tacked potsherds - gray- and red-ware

Stacked potsherds

Modern Puebloans have stacked many of Puye’s scattered potsherds in one central location, both to show them to visitors and prevent unintentional looting. Pots were ritually broken when they wore out, or to start a new phase of life.

Down the ladder - not so bad!

Down the ladder – not so bad!

Down The Ladder
When it was time to head back to the bottom, our guide gave us the choice of a ride down or descending the ladder. We all chose the ladder, since it looked quite sturdy.

Puye - Caves and room-blocks on the ridge

Caves and room-blocks on the ridge

After we got down, there were several caves and some sandstone brick ruins to explore. Doorways were low, but there was a surprising amount of headroom inside. Soot-blackened cave ceilings gave silent testimony to cooking and heating fires in a space used by many people over the years.

Puye - Looking back up the trail

Looking back up the trail – you’d have to approach this way to attack

Scree field boulder on the way down - Puye

Scree field boulder on the way down

From there, the trail down wound through rocks and large boulders. I could easily picture ancestral residents successfully defending their mesa-top and cliff-side homes against invaders, a major reason for their location there.

Gentleman's Vice pouring at the Coyote Cafe

Gentleman’s Vice pouring at the Coyote Cafe

We headed to Santa Fe’s Coyote Cafe for a well-earned dinner afterwards. I’m always in favor of modern conveniences wherever possible!

Shot Notes
I usually leave the EOS dSLRs and lenses at home, choosing the much-lighter Leica M-lenses and compatible cameras instead. But this time I brought the EOS 5D mk IV and Sigma 14mm f/1.8 Art, since I knew I’d be shooting ancient architecture. Most of the time my Leica SL with 35mm f/1.2 Nokton VM II hung over the other shoulder. 14mm and 35mm worked for just about everything. I used a 75mm to capture the smaller scenes with the ladder beforehand, swapping back to the 35mm f/1.2 on the SL. Later I pulled out the M10 with 28mm f/2.8 for an in-between field of view.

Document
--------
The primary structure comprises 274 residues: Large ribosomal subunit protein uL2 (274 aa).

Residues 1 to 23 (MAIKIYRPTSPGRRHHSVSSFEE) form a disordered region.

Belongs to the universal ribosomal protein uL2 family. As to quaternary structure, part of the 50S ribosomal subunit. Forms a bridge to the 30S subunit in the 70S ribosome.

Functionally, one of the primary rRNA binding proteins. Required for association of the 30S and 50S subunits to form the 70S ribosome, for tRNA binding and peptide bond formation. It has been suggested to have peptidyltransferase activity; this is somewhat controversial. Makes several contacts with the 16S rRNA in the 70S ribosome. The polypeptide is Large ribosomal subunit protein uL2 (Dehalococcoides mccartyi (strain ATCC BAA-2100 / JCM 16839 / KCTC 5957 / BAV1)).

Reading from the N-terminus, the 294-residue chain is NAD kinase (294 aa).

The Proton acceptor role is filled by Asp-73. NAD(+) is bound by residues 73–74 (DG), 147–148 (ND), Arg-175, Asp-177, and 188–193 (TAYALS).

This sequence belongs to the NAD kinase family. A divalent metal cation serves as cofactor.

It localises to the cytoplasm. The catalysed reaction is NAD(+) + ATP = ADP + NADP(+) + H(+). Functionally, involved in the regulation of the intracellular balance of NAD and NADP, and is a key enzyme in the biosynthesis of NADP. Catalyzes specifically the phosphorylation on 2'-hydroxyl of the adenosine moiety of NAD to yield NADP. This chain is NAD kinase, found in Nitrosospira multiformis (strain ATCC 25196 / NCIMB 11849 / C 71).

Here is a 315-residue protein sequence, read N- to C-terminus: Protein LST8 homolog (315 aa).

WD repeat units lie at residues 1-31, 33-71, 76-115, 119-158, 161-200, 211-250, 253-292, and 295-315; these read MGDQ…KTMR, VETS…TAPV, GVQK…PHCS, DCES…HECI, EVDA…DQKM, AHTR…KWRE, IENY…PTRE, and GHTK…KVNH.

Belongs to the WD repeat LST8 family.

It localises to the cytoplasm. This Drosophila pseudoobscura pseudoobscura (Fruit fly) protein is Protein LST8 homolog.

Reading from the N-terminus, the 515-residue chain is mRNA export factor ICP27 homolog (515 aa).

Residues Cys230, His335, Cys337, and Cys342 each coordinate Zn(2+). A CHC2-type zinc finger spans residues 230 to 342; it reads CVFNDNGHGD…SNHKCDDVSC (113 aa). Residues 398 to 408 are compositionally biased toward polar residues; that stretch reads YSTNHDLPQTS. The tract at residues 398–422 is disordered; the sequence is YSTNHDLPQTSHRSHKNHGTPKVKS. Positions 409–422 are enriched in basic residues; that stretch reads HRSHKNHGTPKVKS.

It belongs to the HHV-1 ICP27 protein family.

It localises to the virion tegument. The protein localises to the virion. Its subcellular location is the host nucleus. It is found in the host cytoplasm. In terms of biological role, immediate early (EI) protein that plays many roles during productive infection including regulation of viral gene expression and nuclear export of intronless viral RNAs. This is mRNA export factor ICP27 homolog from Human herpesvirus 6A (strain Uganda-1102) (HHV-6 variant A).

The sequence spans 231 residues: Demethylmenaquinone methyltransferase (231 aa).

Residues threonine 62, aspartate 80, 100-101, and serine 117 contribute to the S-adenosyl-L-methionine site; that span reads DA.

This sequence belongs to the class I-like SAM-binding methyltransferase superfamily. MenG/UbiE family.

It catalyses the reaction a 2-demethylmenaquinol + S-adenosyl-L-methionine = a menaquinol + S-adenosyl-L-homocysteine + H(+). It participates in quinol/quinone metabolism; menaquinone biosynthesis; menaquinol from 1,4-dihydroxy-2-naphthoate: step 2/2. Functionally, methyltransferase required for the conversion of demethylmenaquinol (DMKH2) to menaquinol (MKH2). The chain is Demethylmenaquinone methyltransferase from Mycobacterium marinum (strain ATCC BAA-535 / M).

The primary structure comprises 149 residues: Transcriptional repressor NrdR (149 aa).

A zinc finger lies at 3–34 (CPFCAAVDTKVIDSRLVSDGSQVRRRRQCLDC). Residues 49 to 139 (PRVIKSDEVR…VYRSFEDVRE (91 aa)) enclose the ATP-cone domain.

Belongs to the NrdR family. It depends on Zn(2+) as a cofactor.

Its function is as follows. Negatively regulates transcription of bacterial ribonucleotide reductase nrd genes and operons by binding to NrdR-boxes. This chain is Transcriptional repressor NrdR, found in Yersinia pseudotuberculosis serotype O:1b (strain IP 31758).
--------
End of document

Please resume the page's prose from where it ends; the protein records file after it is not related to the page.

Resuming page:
Juggling three cameras around your neck without self-strangulation is a challenge. The most I usually try to handle is two. That’s plenty when you’re climbing down a three story ladder and ducking into cave dwellings. I carry lenses in a fanny pack, which also protects the M10 if it rains.

The selective depth of field with the 35mm lens at f/1.2 or f/1.4 let me isolate subjects from their background in several pictures. I could also do this with the 14mm at f/1.8 close up, but found myself using it stopped down when I needed a big scene completely in focus. I could also have used the 17mm f/4L TS-E for perspective control. This would have allowed shifting the lens up instead of tilting the camera to avoid converging verticals, and giving a different look to pictures. But I didn’t miss it much. It’s hard to bring everything (and carry it all).

More Information
New Mexico Museum of Natural History and Science (n.d.) Valles Caldera, Jemez Volcanic Field. Retrieved from

Rough Guides (n.d.) The Rio Grande Pueblos. Retrieved from

Kira Jaines, USA Today (March 15, 2018) Tourism in Santa Clara Pueblo, New Mexico. Retrieved from

Frank O. Sotomayor, Los Angeles Times (October 08, 2017) At Puye Cliffs, NM, travelers are in the grasp of a fascinating Native American history. Retrieved from

H. Allen Anderson (February 2000) Hewett, Edgar Lee. Retrieved from